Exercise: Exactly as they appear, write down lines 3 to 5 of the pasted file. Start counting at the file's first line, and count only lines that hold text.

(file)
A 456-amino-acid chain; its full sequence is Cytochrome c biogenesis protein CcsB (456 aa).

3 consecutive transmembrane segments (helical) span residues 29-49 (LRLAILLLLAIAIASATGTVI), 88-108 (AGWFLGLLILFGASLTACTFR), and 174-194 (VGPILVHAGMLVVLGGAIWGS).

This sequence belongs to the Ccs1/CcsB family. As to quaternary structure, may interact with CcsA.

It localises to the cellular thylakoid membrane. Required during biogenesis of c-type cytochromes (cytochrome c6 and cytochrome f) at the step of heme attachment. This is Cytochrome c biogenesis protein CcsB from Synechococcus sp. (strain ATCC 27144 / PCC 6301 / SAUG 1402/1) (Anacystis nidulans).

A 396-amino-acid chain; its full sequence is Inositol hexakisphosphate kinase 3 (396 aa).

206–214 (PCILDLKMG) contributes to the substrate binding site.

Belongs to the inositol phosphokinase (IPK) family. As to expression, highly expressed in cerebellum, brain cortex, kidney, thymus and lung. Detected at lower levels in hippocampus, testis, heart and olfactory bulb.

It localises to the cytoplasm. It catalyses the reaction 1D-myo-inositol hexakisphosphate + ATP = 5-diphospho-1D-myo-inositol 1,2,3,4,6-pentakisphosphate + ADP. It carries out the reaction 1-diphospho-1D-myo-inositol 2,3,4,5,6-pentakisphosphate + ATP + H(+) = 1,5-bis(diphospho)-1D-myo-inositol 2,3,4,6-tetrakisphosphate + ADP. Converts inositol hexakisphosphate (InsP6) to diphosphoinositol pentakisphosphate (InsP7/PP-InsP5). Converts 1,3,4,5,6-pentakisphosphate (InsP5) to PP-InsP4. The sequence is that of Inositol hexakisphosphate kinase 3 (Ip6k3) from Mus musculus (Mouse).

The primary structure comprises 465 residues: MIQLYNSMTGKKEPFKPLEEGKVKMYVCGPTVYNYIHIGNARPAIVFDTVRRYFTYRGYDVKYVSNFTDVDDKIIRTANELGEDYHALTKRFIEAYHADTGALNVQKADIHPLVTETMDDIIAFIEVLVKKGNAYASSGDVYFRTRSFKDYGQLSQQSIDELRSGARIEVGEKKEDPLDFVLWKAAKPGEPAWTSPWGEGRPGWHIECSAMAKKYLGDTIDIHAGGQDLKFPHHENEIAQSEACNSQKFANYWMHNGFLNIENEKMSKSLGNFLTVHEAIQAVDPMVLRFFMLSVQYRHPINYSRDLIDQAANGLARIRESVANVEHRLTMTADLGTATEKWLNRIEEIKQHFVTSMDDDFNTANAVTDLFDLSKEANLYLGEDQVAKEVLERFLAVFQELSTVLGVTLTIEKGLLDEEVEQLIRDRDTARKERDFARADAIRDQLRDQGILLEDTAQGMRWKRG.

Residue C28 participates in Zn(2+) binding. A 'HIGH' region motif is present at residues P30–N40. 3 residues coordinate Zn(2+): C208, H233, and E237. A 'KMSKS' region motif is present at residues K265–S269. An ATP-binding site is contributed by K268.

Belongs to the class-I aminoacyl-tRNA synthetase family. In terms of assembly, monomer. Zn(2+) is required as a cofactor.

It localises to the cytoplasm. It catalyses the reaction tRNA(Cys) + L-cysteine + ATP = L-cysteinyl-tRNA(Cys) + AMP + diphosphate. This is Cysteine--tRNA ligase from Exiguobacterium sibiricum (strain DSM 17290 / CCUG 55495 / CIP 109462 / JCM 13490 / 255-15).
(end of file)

This sequence belongs to the Ccs1/CcsB family. As to quaternary structure, may interact with CcsA.

It localises to the cellular thylakoid membrane. Required during biogenesis of c-type cytochromes (cytochrome c6 and cytochrome f) at the step of heme attachment. This is Cytochrome c biogenesis protein CcsB from Synechococcus sp. (strain ATCC 27144 / PCC 6301 / SAUG 1402/1) (Anacystis nidulans).

A 396-amino-acid chain; its full sequence is Inositol hexakisphosphate kinase 3 (396 aa).